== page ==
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Flows data suggests rush to active funds is on hold

December's flows data from Morningstar brought little in the way of good news for the big fund houses or for those who believe active funds are the way through the current turmoil.

But the month did bring forth an unwanted milestone for Baillie Gifford, as the gals and guys in Edinburgh reached outflows of more than £10bn for 2022. 

That total was nearly £4bn more than the next worst firm in terms of outflows, which was Aviva Investors at £6bn.

In December a further £576mn was pulled from Baillie Gifford funds, and there were net outflows in all 12 discrete months of the year. 

That leaves the firm's open-ended funds retail book at £39bn in size. 

In contrast BlackRock and Legal & General, both houses with sizable passive fund ranges, enjoyed a positive December, attracting net inflows of £577mn and £192mn respectively over the year. 

Legal & General had a strong 2022, with net inflows in total of £4.1bn.

Schroders had outflows of more than £2bn in 2022, but a positive December, with a net inflow of £75mn. 

In terms of where the flows have gone, the top five mandates to attract net flows in December were all passive instruments, with the HSBC American Index fund topping the charts with a net inflow of £221mn, taking its total for the year above the £1bn mark. The next most bought was also a US passive mandate, Vanguard US Equity Index, which had a monthly inflow of £206mn.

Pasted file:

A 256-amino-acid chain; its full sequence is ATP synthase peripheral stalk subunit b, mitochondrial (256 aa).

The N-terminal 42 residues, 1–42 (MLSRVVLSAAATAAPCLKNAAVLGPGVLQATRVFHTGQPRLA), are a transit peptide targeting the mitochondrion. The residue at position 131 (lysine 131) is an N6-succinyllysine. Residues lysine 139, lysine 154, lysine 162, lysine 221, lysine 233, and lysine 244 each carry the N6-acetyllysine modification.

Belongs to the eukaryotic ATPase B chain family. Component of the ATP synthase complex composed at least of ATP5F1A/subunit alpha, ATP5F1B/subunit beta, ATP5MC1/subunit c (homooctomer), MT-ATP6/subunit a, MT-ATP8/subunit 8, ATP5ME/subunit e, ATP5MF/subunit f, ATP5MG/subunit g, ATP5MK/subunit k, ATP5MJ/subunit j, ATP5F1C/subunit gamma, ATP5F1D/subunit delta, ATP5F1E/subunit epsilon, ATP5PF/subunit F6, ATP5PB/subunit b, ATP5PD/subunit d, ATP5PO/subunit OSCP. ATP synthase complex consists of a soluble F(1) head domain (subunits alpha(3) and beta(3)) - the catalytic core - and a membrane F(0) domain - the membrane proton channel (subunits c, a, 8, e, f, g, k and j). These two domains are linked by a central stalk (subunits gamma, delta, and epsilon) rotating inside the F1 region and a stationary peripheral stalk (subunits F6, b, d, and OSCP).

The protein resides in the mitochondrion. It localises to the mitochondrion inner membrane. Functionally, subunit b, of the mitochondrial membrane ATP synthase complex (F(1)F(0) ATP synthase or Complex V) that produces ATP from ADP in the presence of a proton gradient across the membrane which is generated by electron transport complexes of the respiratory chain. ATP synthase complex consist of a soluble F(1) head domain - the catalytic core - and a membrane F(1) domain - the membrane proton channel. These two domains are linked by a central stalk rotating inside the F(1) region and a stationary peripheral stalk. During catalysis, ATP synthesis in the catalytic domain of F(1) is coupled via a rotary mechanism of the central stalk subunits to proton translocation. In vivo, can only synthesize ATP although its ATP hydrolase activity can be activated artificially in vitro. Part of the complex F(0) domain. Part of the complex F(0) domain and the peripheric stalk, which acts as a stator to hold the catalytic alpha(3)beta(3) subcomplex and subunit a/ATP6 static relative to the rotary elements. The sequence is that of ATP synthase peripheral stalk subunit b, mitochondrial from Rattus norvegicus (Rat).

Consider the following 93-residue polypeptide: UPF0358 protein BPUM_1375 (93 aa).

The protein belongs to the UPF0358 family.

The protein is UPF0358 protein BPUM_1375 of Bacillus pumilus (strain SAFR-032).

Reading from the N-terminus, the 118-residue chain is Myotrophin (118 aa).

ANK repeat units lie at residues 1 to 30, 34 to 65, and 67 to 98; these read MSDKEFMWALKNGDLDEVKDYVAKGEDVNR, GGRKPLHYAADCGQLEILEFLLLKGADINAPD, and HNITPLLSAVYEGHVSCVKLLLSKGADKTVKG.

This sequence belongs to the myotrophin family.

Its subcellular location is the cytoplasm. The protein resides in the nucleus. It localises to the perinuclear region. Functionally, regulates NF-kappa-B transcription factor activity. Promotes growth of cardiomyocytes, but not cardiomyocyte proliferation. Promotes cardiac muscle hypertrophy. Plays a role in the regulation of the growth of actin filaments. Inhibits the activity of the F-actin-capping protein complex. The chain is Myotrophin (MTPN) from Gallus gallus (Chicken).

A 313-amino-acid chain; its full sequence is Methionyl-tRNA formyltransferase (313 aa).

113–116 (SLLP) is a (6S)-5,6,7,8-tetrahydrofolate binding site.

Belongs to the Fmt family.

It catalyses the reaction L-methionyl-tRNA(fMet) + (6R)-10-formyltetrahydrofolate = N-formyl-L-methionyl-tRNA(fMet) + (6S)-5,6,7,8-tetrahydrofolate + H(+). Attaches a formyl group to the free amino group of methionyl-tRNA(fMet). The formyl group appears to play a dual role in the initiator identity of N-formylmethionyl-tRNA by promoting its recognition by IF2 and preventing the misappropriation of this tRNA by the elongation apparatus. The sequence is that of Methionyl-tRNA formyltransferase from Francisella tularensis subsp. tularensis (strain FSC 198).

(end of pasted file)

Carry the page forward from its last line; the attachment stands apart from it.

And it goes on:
It's a sign of how much market sentiment has shifted that a government bond tracker, arguably the least intuitive investment idea around for most of 2022, had a net inflow in December. It was the Abrdn Global Government Bond Tracker fund which brought in just over £200mn during the month. 

This fund is only owned by one DFM who uses it in their ESG range.

Trackers didn't have it all their own way though, as Vanguard's FTSE All Share fund had an outflow of £295mn in December and £2.4bn over the course of 2022 - though UK equity funds didn't have a fun year.

Perhaps surprisingly, this fund proved relatively popular last year with the allocators we cover, taking on a net of two new buyers and appearing in the portfolios of four DFMs.

Janus Henderson's Multi-Asset Credit fund had an outflow of £582mn in December to be the active fund with the highest outflow during the month. 

Many market participants took the view that the growth of passives coincided with the low interest rate world, and that as rates rose, so too would the need for active managers.

But the data seems to indicate that the turbulence of 2022 hasn’t helped active managers by as much as it might have done.

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